As we prepare for a new year and a new decade, a goal we should each have is to know God better. If we know God better, we should be better equipped to love Him more and to live accordingly (live in, not of – fotonni). Thus, for these last three weeks of the year, I am going to repost a short series from 2017 about knowing God.
This post first appeared on this blog’s former site fotonni.blogspot.com on December 7, 2017.
One of my goals this year was to read one book per week. I am slightly behind pace (although if you count a few books I finished for other purposes, I have met the goal). My list includes several leadership books (Christian and otherwise), biographies (Christian and otherwise), history (several related to events and people around the American Revolution), baseball (past stories and concepts on how the game is changing), several Christian Classics such as The Imitation of Christ, Paradise Lost, etc., as well as others on topics such as personal productivity. Additionally, I am seeking to complete reading the Bible again. The exercise in reading has been good for me this year, but I need to take another approach next year.
One book I recently finished was The Mortification of Sin by John Owen. This book, and several others, has been a part of an emphasis I have led at our church to read some Christian Classics this year as we marked the 500th anniversary of the Reformation. I have been familiar with this book for years, but like many of the others our group read this year, I had not read it yet. The book was convicting in a few specific ways, but perhaps the most important reminder it provided was how little I know my God.
For several years, I have made the comment (teaching, preaching, etc.) that God is so infinite that even after “we’ve been there ten thousand years” (to quote Amazing Grace) we will still not have exhausted all we can know about God – and we never will for all of eternity. I believe that. However, as Owen painted the picture of God, I received a fresh perspective on this very idea.
I don’t mean to say that I know nothing about God. Nor will I pretend that I know nothing about the Bible which provides us with an opportunity to know about God, which, in turn, can lead us to better know God. But as important as the Bible is (and it is!!!), it paints only a part of the picture. And, the truth is, even if someone knows the Bible perfectly, their knowledge of God is only slightly greater than the person who knows nothing about God.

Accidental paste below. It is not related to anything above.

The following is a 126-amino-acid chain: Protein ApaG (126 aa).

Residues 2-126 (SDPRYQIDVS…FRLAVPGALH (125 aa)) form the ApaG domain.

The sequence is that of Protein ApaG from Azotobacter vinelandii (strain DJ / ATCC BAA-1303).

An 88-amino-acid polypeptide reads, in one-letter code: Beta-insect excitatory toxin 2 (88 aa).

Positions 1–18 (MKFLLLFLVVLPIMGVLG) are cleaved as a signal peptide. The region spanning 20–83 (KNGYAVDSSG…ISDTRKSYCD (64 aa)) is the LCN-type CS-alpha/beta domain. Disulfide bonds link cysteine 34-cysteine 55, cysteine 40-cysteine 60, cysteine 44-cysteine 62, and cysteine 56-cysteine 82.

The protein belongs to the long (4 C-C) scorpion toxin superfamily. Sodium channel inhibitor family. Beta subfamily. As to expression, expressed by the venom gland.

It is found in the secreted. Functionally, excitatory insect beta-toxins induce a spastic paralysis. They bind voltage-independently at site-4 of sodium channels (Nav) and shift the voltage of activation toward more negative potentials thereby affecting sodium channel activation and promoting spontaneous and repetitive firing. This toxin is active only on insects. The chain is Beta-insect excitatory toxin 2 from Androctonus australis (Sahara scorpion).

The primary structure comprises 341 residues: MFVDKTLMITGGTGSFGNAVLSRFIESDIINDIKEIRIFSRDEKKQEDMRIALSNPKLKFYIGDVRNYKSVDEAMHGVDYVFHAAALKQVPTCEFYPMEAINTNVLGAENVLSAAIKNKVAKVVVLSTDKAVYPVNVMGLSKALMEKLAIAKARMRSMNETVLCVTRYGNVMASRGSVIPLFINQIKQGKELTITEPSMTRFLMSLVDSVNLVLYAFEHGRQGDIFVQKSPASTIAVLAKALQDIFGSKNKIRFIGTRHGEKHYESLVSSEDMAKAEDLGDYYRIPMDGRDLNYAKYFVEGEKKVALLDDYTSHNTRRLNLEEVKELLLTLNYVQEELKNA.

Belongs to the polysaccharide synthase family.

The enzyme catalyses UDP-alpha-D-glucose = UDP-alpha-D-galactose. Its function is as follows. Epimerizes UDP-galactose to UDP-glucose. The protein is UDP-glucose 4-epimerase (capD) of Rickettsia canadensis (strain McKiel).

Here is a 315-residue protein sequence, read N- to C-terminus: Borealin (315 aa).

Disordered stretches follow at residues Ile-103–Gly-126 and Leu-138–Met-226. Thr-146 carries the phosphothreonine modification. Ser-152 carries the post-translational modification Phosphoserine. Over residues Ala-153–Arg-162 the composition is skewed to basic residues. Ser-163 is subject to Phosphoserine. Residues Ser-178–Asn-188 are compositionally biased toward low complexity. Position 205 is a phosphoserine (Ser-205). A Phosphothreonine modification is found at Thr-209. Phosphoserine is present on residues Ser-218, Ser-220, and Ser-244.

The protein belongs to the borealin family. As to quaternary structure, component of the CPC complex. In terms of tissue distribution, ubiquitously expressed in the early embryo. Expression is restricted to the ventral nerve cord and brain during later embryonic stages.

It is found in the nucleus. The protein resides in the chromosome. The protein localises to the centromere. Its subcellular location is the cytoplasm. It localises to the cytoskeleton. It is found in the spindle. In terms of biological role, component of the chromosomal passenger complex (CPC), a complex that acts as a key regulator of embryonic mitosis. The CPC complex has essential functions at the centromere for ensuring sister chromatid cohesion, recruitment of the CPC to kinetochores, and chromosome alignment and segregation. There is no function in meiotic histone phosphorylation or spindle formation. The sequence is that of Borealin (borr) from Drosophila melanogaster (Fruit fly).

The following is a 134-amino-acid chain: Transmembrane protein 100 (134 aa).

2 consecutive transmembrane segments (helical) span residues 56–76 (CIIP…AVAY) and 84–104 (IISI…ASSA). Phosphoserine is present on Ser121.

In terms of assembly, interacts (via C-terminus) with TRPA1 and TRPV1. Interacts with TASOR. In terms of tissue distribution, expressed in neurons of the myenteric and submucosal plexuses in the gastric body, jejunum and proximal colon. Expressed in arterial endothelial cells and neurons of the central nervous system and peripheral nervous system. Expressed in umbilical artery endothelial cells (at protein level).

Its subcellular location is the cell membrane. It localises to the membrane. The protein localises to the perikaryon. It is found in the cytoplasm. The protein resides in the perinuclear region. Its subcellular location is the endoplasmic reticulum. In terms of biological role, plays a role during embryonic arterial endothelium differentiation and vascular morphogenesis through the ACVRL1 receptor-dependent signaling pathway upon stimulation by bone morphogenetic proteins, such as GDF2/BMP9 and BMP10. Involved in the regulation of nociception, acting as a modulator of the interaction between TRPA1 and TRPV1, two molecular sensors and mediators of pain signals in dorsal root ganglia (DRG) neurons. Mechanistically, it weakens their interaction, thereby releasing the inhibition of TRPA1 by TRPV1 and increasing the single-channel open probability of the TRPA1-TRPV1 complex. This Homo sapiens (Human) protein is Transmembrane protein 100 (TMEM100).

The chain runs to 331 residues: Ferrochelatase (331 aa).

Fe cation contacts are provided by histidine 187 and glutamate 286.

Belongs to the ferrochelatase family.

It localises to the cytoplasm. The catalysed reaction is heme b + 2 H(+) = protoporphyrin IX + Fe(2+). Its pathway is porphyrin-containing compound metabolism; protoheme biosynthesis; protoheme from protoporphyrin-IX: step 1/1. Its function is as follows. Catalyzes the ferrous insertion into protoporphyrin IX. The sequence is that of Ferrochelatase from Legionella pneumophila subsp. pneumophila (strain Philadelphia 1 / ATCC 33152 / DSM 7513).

Think of it this way. If Person A knows 10 facts from the Bible (not just God, let me expand to the full Bible – as it is God’s written Word), and Person B knows one thing about the Bible (the word God – I must have one fact to make the calculations possible), then person A knows 10 times as much. Person C knows 100 facts from the Bible, so this person knows 10 times more than Person A. Person D knows 25 facts from the Bible. A graph of this scenario, based upon the most facts known, would look like this:
Let us remember that this graph is based upon facts known from the Bible. Again, that is important, but our goal is ultimately to know God. So, let us transition our thinking to the next level and stipulate that these facts are specifically about God. With that established, let us now remember my statement from earlier that we can never know all of God – we cannot know everything about God (facts), nor can we know or all of who He is. For the sake of argument, however, we must use a number. So, let us add three more markings to our graph. Person E knows 1000 facts. Person F knows 1 million. And the grand total to be known about God is 1 billion. (Again, this number is presented just for the sake of argument, the fullness of God is immeasurable and unknowable.) With these three additions, notice how the graph looks now:
What we see is that each number on this graph when compared against a billion facts is unseen. My point, and Owen’s point, is that even if we know a great deal more than some others, we know nothing in comparison to what is available (not what is possible, for we can never know all – remember God is infinite).
This idea should be humbling to all of us. I have a doctorate in ministry, so I may know more about the Bible than some, even most, but it does not mean that I have a mastery of knowledge about God. More importantly, it does not mean that I know God better than anyone. Yet, God is my Father, and wants me to know Him intimately. And He wants the same for you. Knowing God, not just knowing about Him, should be our aim – and that will be the focus of next week’s post.